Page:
Arizona State Legislature

The Arizona State Legislature recently wrapped up its session. Local municipalities in Southern Arizona won’t see any change in the regular course of business.

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The dominant theme of the recently concluded 116-day legislative session was education funding, with lawmakers agreeing to provide more dollars for education following a statewide teacher walkout. 

But there were relatively few bills that made it into law that will affect towns such as Oro Valley and Marana, according to Oro Valley Councilmember Joe Hornat, who serves as the council’s liaison to the State Legislature.

“There wasn’t a whole lot that affected us here in Oro Valley,” Hornat said. “Almost everything was overshadowed by the education debate. I don’t know where they get all the money they’re having to give away.”

Hornat said two major bills that would have affected the town, HB 2479 and SB 1387, both failed to pass. 

House Bill 2479, which would tax digital goods and services, failed to pass despite the fact that Arizonans are buying more things online than ever before. The Arizona House voted to exempt digital goods and services such as digital software, books and cloud-based programming, from sales tax. The bill was passed in the House in a 39-19 vote, but held by the Senate Appropriations Committee. 

“Every time they say ‘tax,’ people get excited,” Hornat said. “And every time they give someone a tax break, they have to take something away from local municipalities.” 

The other bill, SB 1387, is a home-business bill that would have prevented local municipalities from regulating small home-based businesses. Opponents of this bill, such as homeowner associations, were concerned that the legislation would have a negative impact on neighborhoods. But while the legislation passed the House, it also didn’t get final passage out of the Senate.

“Nothing too much came out of it,” Hornat said. 

Hornat added that Oro Valley didn’t have much of a legislative agenda this year.

“Most of the representatives were essentially saying ‘I’m not here asking for anything, just don’t give us anything new!’” he said.

And although it didn’t specifically affect Oro Valley, Hornat said he was excited that the new educational funding included more dollars for the Joint Technical Education District of Pima County, which essentially provides vocational and specialized education for high-school students.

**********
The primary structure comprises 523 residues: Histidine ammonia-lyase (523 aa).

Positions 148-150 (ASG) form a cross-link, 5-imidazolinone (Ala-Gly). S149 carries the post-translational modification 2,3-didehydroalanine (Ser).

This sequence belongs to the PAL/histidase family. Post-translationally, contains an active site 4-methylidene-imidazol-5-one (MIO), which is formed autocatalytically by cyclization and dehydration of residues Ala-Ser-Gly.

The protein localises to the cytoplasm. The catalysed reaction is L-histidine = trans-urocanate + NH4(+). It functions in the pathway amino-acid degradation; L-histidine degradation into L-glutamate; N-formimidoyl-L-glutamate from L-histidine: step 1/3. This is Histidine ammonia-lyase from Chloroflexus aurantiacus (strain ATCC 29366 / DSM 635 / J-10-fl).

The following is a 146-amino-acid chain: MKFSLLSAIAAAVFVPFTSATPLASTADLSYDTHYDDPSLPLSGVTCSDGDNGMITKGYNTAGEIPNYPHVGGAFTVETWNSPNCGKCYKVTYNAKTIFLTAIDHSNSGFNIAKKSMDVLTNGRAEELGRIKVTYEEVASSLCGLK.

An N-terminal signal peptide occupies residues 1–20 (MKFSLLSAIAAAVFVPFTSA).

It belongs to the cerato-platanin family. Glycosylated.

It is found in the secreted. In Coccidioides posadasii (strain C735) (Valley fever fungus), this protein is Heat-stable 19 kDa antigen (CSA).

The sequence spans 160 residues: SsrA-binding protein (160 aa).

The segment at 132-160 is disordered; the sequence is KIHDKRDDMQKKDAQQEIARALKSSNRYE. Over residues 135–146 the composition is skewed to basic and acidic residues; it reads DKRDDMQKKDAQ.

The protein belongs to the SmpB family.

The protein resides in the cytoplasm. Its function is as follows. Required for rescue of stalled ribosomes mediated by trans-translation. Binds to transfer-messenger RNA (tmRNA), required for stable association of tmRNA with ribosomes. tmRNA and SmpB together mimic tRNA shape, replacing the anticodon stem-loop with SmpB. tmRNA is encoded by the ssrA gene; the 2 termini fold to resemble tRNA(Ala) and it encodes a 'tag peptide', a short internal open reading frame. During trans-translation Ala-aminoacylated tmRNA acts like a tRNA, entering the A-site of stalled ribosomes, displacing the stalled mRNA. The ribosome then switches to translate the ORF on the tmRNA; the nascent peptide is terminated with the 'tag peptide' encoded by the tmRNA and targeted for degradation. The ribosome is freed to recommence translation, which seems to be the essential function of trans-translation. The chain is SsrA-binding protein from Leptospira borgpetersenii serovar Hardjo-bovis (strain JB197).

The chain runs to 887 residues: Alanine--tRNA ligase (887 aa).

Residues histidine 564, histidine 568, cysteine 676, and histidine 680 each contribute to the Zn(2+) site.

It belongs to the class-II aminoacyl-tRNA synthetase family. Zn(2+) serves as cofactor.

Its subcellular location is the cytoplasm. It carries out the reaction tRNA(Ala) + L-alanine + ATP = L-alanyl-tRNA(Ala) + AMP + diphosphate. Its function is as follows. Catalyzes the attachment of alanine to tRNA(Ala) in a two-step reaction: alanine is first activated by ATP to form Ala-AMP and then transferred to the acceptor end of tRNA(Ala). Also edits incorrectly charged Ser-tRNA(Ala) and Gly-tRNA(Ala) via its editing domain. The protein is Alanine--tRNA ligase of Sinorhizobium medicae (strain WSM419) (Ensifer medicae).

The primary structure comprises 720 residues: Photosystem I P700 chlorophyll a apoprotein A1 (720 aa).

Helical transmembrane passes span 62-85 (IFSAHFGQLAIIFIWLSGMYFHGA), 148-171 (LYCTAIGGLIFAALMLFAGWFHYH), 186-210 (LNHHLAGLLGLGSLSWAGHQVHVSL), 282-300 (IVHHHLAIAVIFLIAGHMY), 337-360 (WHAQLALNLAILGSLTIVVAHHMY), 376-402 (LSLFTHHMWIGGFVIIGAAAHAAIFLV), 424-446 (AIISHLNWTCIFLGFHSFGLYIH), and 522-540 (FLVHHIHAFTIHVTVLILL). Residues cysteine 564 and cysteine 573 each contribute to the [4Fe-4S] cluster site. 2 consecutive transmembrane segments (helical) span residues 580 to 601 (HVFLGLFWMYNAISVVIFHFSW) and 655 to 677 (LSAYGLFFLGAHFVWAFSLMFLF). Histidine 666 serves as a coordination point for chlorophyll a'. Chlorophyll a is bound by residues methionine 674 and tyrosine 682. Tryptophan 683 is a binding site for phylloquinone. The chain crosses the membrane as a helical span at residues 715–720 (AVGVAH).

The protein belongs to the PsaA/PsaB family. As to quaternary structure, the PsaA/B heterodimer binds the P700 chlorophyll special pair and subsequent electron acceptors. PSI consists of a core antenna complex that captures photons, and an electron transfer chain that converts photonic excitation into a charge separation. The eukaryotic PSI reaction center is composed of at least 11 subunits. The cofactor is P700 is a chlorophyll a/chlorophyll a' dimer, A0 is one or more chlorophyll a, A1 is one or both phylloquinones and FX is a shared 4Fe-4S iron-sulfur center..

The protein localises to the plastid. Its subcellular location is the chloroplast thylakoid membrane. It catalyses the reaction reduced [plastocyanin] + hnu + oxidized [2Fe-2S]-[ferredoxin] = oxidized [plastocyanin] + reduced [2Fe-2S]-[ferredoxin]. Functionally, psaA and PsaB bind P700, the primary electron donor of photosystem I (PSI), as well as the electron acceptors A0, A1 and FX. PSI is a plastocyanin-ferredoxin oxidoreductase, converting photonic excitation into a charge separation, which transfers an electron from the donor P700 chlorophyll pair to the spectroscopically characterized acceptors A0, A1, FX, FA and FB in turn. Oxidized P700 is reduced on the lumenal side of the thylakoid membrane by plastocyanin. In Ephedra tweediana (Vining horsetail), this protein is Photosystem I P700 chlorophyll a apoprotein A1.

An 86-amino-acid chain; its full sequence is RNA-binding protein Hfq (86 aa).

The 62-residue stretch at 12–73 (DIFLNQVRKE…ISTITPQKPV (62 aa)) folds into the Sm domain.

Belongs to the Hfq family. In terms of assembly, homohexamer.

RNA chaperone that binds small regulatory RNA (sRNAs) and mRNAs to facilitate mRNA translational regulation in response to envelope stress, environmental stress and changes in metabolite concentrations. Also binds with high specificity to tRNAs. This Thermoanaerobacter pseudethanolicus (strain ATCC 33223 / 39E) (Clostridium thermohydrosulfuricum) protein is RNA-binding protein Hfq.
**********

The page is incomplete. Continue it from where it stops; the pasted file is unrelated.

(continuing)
“We were very encouraged,” Hornat said. “We are big supporters of that for workforce development.” 

The situation was similar in Marana, although town officials were following legislation that would have allowed Pima County to ask voters to approve a countywide sales tax for road repair, which is a bigger problem in unincorporated Pima County and the City of Tucson than it is in Marana.

“Pavement management should be a program, and it should be ongoing,” said Marana Town Manager Jamsheed Mehta. “Fixing roads once every few years extends their life, but some jurisdictions have failed to use their maintenance funds adequately.” 

While Marana public schools will benefit as a result of the new education funding, Mehta was not fully ready to celebrate, as he said education needs a dedicated funding source, much like transportation. 

“We have historically had many connections between the town and schools,” Mehta said. “And it could be a tremendous advantage to dedicate funding, as right now we rely on grants and tax dollars. This current situation was not a long term solution. We’d need dedicated state revenue for that.”  

Lawmakers did increase education funding to increase teacher pay following a teacher walkout that lasted from April 26 to May 3, although many educators say the spending boost isn’t enough to cover the cost of other priorities, such as boosting support staff, replacing outdated textbooks and computers, and repairing schools.

In addition, Gov. Ducey’s Safe Arizona Schools Plan was shot down by the Legislature, with both Republicans and Democrats opposing it for different reasons. House and Senate Republicans claimed it stepped on the rights of gun owners, while Democrats said it didn’t do enough to close the so-called “gun show loophole,” which allows second-hand gun sales without background checks if the seller is not a federally licensed firearms dealer. 

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